Taking steps to help vulnerable women
PUBLISHED: 10:09 25 April 2018
Mary Dorrell of Norfolk WI tells how members will be striding out on Sunday to help women in need.
A wave of friendship will travel around the world this weekend as women everywhere walk to raise Pennies for Friendship. In Norfolk too, WI members across the county will be out walking on Sunday April 29 on “Women Walk the World Day”.
Walks are being planned around the world... New Zealand, Malaysia, South Africa, Canada, USA - any country where there is a women’s organisation affiliated to the Associated Country Women of the World (ACWW). In England and Wales this includes the WI, one of the founding members.
ACWW connects rural and non-rural women and their communities worldwide and network through advocacy, partnership, sharing knowledge and local activities. Taking action that includes UN representation, access to better information resources, funding community development projects and training programmes.
Norfolk WI members are keen participants in this annual walk, with their own WI or at a Federation-organised event. In 2016 Norfolk WI members raised more than £3000 to support a programme for the Victims of Trafficking in Kibamba, Tanzania, designed to support 50 adolescent girls who have been rescued and placed in the care of the Sisters of “Daughters of Mary Immaculate” near Dar Es Salaam.
The girls had run away from home because of poverty, domestic violence or a lack of parenting, and found themselves in vulnerable situations. They were given accommodation, food, medical and psychological support in the centre.
Trafficking and slavery are not new to Tanzania. Last December I visited the site of the last legally-operating slave market in the world in Zanzibar (now part of Tanzania). It so shocked explorer and missionary Dr David Livingstone that it lead him to campaign for the abolition of slavery and the inhumane trafficking of humans. He, and his wife Mary, are revered across all the countries of East Africa.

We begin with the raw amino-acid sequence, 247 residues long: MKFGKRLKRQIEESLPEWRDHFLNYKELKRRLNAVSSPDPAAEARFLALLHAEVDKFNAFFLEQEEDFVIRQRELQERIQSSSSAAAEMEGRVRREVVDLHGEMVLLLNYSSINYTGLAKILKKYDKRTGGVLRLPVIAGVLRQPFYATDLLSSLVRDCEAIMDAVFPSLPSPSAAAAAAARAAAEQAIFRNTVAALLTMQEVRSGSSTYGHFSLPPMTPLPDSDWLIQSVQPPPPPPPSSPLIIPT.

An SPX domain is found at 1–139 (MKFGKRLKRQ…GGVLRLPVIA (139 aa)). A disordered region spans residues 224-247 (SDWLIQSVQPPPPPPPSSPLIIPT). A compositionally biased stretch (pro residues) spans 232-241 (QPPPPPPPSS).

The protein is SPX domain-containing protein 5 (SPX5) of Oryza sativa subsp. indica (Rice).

Less well known in the UK is Edward Steere, the Anglican bishop who had a cathedral built on top of the slave market after it was closed in 1873. In the exact location where the whipping post once was, now is the centre of the altar. We were taken below to the pits where the slaves were stored.
Bent double, I visited both the slave chambers. Nowadays they have the benefit of windows but are only roughly the size of my living room at home. They had an upper level on which to crouch and what I took to be the walkway in, was in fact the channel to remove human waste. One chamber was for up to 75 women and children and a smaller one for up to 50 men. It was a shocking reminder of the inhumanity of the slave trade and movingly commemorated in the statue outside.
I returned to Norfolk as the WI were discussing modern slavery, which affects thousands of people in the UK every year. Victims are left facing servitude, forced or compulsory labour, sexual exploitation and human trafficking. It is a complex crime that takes a number of different forms. It encompasses slavery, servitude and forced marriage.
These crimes are being committed across the UK, taking place in many different sectors including factories, fields, brothels, nail bars and even within people’s homes. I feel fortunate to belong to the WI where we can not only discuss these issues, but are given the opportunity through ACWW to make a positive difference to women around the world.
So if you see a group of women out walking, on or about April 29, chances are they are Norfolk WI members spreading the news of the work being done around the globe by the Associated Country Women of the World, to improve the lives of women and girls and raising “Pennies for Friendship” to help small-scale initiatives make big improvements. Give us a wave as we pass by!
Mary Dorrell is Chairman, Communications Team, Norfolk Federation of Women’s Institutes